2. Import patient’s email addresses

(Skip this step if you’re not sending from MailChimp) If you plan on sending your emails from MailChimp, something we recommend, the next step is to import the email addresses of those patients who have agreed for you to send them marketing news. Click the ‘Add your contacts’ box and then the ‘Import from a file’ box.
We suggest selecting ‘CSV or tab-delimited text file’.

How to create a CSV file

To upload a CSV file, you’ll first need to create a file in Microsoft Excel that contains all the email addresses. We suggest deleting all patient details aside from the email address.
Once you have a list of email addresses, click ‘File’, ‘Save As’ and under the ‘File Format’ drop down menu select ‘Comma Separated Values (.csv)’. Save the file to your desktop and then upload it to MailChimp.

3. Create your first email

We suggest skipping the remaining setup steps and clicking ‘Create’ from the header menu.
Select ‘Email’ from the sidebar.
Leave the type set as ‘Regular’ and call your campaign a name. We suggest Quarterly/Monthly Newsletter. Then click ‘Begin’.

From, To, Subject

Next add your ‘From’, ‘To’ and ‘Subject’.
From Use your medical centre’s business name, not your name, as your ‘From’. Subject line A good subject line is: ‘[Month] Newsletter: [Content Headline 1], [Content Headline 2], [Content Headline 3]’. For instance, if it was March and the 3 biggest content pieces in your newsletter were (1) now open saturdays, (2) tips for dealing with diabetes, (3) flu clinics now available, the subject line could be: March Newsletter: Now Open Saturdays, Flu Clinics, Diabetes Tips Don’t include your business name in the subject line as this will be displayed as the sender’s name next to the subject line in a patient’s inbox.
Here are things to avoid in subject lines:
  • Exclamation marks!!!
  • Salesy promises (amazing offer, buy, clearance, be quick, sale on now, #1 etc)
Preview text In the same section as ‘Subject’ you’ll be asked to include some preview text. This can be the first few lines from the introduction of your email. It will display in a reader’s inbox after the subject line.
Keep it short as very little text (or sometimes none at all) is displayed, especially if you have a long subject line.

4. Choose a template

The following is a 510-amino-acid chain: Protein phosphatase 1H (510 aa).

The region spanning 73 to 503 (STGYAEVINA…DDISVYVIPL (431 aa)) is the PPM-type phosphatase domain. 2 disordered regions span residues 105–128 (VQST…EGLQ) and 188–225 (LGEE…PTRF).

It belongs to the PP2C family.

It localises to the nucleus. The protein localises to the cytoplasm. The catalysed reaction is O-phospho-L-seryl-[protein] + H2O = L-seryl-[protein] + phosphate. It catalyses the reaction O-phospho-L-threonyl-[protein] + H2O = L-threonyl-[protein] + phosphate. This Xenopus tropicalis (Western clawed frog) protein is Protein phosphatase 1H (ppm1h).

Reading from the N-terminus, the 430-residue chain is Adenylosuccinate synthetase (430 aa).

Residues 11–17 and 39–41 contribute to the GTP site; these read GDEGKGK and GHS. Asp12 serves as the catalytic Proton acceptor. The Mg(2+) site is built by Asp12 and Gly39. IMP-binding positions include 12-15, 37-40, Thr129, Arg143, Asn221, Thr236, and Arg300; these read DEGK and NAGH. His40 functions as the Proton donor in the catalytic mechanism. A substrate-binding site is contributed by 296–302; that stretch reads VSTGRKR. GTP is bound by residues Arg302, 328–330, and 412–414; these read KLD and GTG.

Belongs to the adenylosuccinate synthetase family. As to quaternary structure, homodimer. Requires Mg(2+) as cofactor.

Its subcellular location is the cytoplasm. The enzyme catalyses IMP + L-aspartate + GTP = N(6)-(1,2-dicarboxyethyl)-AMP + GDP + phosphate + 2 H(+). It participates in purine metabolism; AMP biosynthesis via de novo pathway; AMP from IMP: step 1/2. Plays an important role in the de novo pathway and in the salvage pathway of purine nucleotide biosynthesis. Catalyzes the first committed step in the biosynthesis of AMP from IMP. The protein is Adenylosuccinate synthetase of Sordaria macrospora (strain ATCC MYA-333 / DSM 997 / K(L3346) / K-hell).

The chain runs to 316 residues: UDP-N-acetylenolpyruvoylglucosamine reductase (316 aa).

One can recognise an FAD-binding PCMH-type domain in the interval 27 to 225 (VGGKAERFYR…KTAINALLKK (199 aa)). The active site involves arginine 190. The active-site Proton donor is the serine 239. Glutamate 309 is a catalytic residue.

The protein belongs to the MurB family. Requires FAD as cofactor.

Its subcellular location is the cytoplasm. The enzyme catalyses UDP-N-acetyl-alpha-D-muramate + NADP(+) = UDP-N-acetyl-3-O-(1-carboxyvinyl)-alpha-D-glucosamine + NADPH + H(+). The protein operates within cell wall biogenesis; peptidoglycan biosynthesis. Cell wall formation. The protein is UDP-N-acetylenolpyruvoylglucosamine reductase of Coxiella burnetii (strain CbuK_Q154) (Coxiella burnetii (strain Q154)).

Next choose a template by clicking ‘Design Email’.
This will bring up this page.


For inspiration on how you can use the different templates, click ‘Themes’. Once you’ve found a suitable template, click ‘Next’. Keep in mind that you can add or delete sections from the templates in the building phase. You can also switch your templates if you decide you’ve selected the wrong one.

5. Design your template

Once you’ve selected your template, it’s time to add your text and images. MailChimp makes it extremely easy to navigate how to add your content by walking you through its drag and drop feature, step-by-step. The instructions (circled in red below) appear the first time you use the platform. We recommend following these steps until you get familiar with the platform.

6. Checklist: before you send your newsletter

Once you’ve designed your email and added your content, you’re ready to send. Before you do, however, we recommend checking the following points:

  • Is the sender displaying as your medical centre name?
  • Does the subject line read correctly?
  • Are the images displaying correctly?
  • Do all the links work?
  • Is the copy free from spelling errors?
  • Does the email display okay on a mobile phone?
  • Are your social media pages linked at the bottom of the email?
  • Is your address correct in the footer of the email?
  • Does the footer include an ‘unsubscribe’ button? (this is mandatory for email marketing)
  • Is your preview text (appears beneath the subject line) appearing? It’s okay if it isn’t when the subject line is long. As long as something strange isn’t appearing because you left the preview text box blank

Note: We highly recommend sending the newsletter to someone else internally to recheck the list as often we struggle to see our own mistakes.